Monday, May 23, 2011

Short Take: Lear by Shakespeare, Vortex Repertory, May 20 - June 18

Jennifer Underwood in Lear, Vortex Repertory

Short take:

The Vortex version of Lear features several accomplished Austin actors, including most notably Jennifer Underwood in the title role, but director Rudy Ramirez trivializes Shakespeare's great epic of royal folly and delusion. Lear's rage against the storm is converted into a confused confrontation with paparazzi, and key narration is projected as sound-bites from MSNBC-style talking heads, proving that style can defeat substance. Cross-gender casting for the roles of Kent and Edda (Edgar) is puzzling; less so for Shannon Grounds as the Fool. Underwood doesn't really get going until the mad scene in Act IV, scene 6. Other standouts in the cast include Micah Goodding as the wily and wicked bastard Edmund, Jen Coy as Regan and Tom Truss as Cornwall. The last third or so of the production -- from the blinding of Gloucester onward -- has impact and conviction.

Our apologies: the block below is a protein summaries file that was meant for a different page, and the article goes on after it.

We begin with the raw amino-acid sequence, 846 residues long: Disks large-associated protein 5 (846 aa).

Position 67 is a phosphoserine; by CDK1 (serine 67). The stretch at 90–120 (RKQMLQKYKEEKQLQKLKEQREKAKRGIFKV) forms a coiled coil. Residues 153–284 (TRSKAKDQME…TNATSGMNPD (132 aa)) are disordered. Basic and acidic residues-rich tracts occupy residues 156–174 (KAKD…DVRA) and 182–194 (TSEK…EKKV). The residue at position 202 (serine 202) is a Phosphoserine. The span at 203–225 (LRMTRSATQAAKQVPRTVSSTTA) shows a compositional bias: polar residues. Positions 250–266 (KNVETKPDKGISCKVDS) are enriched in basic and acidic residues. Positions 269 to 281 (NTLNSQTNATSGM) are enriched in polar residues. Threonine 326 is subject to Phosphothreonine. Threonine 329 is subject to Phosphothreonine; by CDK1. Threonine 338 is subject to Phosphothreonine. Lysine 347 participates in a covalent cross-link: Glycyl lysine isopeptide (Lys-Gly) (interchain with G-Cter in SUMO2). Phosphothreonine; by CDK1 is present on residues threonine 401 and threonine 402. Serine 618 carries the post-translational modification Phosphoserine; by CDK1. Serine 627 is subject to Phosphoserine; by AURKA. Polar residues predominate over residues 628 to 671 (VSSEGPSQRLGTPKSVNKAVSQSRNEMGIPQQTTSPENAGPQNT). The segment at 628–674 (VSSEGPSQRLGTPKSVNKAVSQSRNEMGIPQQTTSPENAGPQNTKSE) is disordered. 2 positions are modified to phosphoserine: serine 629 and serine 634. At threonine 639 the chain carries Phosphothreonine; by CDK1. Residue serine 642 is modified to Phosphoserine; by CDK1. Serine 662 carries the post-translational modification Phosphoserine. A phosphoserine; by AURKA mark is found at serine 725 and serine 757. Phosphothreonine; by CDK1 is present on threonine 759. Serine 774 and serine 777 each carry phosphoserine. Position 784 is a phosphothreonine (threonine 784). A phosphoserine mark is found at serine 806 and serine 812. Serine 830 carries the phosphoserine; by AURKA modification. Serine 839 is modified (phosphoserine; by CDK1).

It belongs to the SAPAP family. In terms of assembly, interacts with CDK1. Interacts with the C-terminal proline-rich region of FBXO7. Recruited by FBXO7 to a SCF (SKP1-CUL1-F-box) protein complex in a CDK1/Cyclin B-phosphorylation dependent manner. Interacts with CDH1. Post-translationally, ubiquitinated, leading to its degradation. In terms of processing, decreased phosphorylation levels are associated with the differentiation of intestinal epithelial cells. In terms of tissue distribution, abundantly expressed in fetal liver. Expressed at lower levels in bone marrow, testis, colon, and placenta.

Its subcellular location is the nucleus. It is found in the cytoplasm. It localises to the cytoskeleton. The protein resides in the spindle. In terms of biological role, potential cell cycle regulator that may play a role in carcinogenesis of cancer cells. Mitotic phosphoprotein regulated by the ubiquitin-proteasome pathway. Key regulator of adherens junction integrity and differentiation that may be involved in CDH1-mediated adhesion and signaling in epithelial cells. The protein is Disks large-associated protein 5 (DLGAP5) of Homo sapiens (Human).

1. My opinion of this show differs from the reviewers in several ways. First, there is no trivialization here: the epic sweep of ego, ambition, betrayal, anger, filial love and loyalty, madness, and death is intact. To hear Lear curse Goneril, condemning her to barrenness or, worse, a spiteful child who will torment her all her life, is to see Fury unleashed.

    Cross-gender casting is not new, and neither character suffers from the choice of actors. I'm not sure what the reviewer means by "puzzling"--but there is nothing puzzling about good actors playing strong characters . . . and the casting here worked well. Good on them!

    I am puzzled by the comment about Lear not getting going until the mad scene. Perhaps the reviewer missed Lear's damnation of Goneril, and her betrayal by both daughters in concert. When I saw it tonight, Lear was on from moment one. As for the scene in the storm with the paparazzi--I do agree that this was different to the usual presentation of Lear more or less alone, raging at the storm, and it was probably the accommodation I liked least--but I thought it worked in the context of the story and the setting.

    All in all, an excellent cast in a strong re-imagined Lear, and well played by all. It is long--3 hours or so--but is so good, it will only seem half that long! Well worth the price of admission; if you like Shakespeare, you'll love "Lear" at the Vortex. If you don't like Shakespeare, you will after you see this. Go.

  2. Thanks for commenting. I'm posting your words at, as well. regards, Michael